The New York Times is again trying to police the boundaries of allowable debate, with a supposed controversy over a scheduled meeting at President Trump’s Mar-a-Lago resort by a group reviled by the left for its documentation of the threat of radical Islam: “Mar-a-Lago Again Under Fire for Hosting Group That Promoted Islamophobia.” Reporter Mihir Zaveri used two discredited pressure groups to make his case against the Center for Security Policy: the Council on American-Islamic Relations (CAIR), the Islamic pressure group which the U.S. Senate has tied to terrorism, and the Southern Poverty Law Center (SPLC), the fundraising mill targeting gullible liberals.
On Monday, it was reported that inaugural Women’s March co-chairs Bob Bland, Tamika Mallory and Linda Sarsour were being replaced with 16 new board members. The Washington Post had the scoop, and its headline announcing “Women’s March cutting ties with three original board members accused of anti-Semitism” made it sound like the radical left-wing group was finally taking a stand against anti-Semitism within its leadership, but that couldn’t be further from the truth.
Freshman Democratic Rep. from Minnesota Ilhan Omar has gotten herself into trouble again and members of the media are rushing to her defense and condemning Republicans for their reaction to her comments.
Leave it to weekday afternoon CNN Newsroom host Brooke Baldwin to carry water for Congresswoman Ilhan Omar (D-MN), complaining on Thursday that Omar was “forced to defend her patriotism again” after Omar downplayed the Islamic terror attacks on September 11, 2001 as merely “some people did something.”
In 2014, then-college student Hoda Muthana lied to her parents about going on a school trip and ran away to join the ISIS terrorist group. Now, after spending years with a terrorist group that has attacked America, she’s pleading to come back home and says “therapy” should be her punishment. This is who CBS foreign correspondent Holly Williams decided to sympathize with on Wednesday’s CBS Evening News.
On Saturday's New Day on CNN, after reporting on the murders of two men in Portland who defended two women from being verbally harassed with anti-Muslim rantings, Ibrahim Hooper of the Council on American-Islamic Relations was given an unchallenged forum to blame President Donald Trump for the violence. No room was made for any conservative voices who might have pointed out that anti-Muslim bigotry is inspired primarily by extremists like ISIS and al-Qaeda who have committed terrorism and claimed to do so in the name of Islam.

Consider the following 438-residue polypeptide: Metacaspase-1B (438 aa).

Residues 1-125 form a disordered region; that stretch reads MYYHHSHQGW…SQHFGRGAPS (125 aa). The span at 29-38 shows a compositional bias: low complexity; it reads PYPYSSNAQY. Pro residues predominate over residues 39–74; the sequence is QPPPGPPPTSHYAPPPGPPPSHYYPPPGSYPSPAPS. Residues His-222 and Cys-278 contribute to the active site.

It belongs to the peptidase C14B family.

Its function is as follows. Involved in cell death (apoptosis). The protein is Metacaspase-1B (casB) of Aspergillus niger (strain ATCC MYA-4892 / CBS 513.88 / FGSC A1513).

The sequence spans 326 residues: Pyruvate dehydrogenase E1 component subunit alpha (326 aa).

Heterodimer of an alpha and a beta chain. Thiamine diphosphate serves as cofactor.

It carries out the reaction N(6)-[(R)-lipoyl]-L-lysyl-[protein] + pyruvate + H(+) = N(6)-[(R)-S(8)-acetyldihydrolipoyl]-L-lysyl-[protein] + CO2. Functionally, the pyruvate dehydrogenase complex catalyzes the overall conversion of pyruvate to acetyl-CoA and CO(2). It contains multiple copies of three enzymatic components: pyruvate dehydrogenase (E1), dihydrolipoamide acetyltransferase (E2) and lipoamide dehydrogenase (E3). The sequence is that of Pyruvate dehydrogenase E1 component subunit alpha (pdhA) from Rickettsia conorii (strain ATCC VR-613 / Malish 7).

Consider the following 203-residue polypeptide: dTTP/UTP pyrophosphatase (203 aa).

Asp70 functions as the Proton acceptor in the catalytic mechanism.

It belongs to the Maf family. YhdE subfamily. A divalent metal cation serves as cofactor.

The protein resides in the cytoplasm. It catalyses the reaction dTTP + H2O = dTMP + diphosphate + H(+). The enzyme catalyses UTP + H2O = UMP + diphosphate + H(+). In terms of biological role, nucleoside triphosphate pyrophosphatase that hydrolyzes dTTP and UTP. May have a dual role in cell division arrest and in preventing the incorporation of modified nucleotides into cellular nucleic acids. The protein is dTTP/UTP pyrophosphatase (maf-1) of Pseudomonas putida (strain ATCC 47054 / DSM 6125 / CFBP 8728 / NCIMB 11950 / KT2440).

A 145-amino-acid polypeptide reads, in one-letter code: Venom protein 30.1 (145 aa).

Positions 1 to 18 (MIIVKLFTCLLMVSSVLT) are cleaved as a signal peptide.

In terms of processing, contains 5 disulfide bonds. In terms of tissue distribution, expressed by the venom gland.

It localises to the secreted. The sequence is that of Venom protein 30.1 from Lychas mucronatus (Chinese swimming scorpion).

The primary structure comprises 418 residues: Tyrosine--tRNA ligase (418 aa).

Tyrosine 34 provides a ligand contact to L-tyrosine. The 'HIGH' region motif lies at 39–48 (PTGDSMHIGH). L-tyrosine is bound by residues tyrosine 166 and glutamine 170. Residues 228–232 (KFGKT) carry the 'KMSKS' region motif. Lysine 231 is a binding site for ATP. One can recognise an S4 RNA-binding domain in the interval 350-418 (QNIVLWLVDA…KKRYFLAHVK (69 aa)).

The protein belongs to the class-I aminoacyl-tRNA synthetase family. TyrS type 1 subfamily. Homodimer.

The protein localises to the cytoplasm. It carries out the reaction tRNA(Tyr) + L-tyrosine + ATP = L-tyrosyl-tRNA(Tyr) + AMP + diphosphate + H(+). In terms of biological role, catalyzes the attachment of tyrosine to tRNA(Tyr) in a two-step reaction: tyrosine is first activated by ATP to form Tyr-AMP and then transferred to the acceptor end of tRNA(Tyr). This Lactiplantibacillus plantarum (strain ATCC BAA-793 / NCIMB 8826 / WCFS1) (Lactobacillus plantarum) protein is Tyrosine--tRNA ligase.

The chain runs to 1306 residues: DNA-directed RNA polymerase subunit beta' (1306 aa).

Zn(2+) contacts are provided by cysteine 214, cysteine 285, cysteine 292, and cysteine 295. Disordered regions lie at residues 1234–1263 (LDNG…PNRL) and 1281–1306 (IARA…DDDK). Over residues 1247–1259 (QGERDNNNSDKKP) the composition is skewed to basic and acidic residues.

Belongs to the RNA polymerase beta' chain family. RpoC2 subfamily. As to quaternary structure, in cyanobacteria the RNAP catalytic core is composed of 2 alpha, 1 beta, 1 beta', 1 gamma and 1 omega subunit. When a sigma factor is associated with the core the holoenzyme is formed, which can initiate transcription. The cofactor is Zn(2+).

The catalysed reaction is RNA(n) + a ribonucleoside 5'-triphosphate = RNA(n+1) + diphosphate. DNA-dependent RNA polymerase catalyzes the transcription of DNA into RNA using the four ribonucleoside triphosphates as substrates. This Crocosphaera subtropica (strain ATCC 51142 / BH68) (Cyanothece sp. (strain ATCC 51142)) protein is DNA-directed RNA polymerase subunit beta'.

MRC Vice President of Business and Culture Dan Gainor called out the media for downplaying an Islamic connection to a recent shooting in Fresno, California. Kori Ali Muhammad, a black Muslim allegedly gunned down three white individuals and shouted “Allahu Akbar” when he was arrested. However the Associated Press tweeted the phrase in English as “God is Great.” The story only admitted later the Arabic phrase was uttered and the gunman was Muslim.
On Monday, the CBS Evening News ran a full story about fears of continued Islamophobia in America following the terror attack in San Bernardino and turned to none other than the Council for American-Islamic Relations (CAIR) for help, but neglected to mention CAIR’s extremist tendencies and how an official recently blamed the United States and the West for the spread of terrorism.
Rudy Giuliani has said that if you can't figure out that what happened in San Bernardino was an act of terror, "you're a moron." But from Chris Hayes, to the FBI, to a representative of the Muslim community, to a Mother Jones reporter, to President Obama himself, one thing emerged from Hayes' MSNBC show tonight: they're all terribly confused and cautious about what possibly could have been the "motive" of the San Bernardino shooters.
Check out the video montage. It would be comical but for the heinous circumstances—and the unwillingness of the country's political, media and religious leaders to call out radical Islamic terrorism when they see it.
There are plenty of problems with the government's "no-fly list," and especially the plans by some congressmen and senators to abuse it. That said, it appears, almost three years later, to have gotten one name right.
In late 2012 and early 2013, leftists like Chris Hayes at MSNBC, Glenn Greenwald and Kevin Drum at Mother Jones were upset that Saadiq Long, a U.S. Air Force veteran who was living in Qatar, had been put on the no-fly list. After making a stink, Long's name was apparently removed so he could fly into Oklahoma to see his ailing mother, only to see his no-fly listing reinstated so he couldn't leave. He returned to Qatar, but only after taking a bus down to Mexico City and flying from there. End of story? Hardly, as PJ Media's Patrick Poole reports:
Imagine my "surprise" (not really) when I came across a Thursday Daily Beast item originally referenced by Mark Levin on his radio show (HT Joe Newby at Examiner.com) about the comments of a "secular Muslim" in response to what 2016 Republican presidential contender Ben Carson had to say about whether he could support a strict, sharia-compliant Muslim to be this nation's chief executive.
The author of that column, Asra Q. Nomani, effectively made mincemeat out of a "fact check" written by Glenn Kessler at the Washington Post on Tuesday. You see, Kessler, in what must be his worst "fact check" ever, gave Carson's statement about the Muslim concept of taqiyya, namely that it "is a component of Sharia that allows, and even encourages you to lie to achieve your goals," a grade of "Four Pinocchios," i.e., "a whopper."
As CNN hosts spent much of Monday obsessing over GOP presidential candidate Dr. Ben Carson's assertion that he would not support electing a Muslim President, various hosts and guests repeatedly and absurdly claimed that he was advocating a violation of the U.S. Constitution.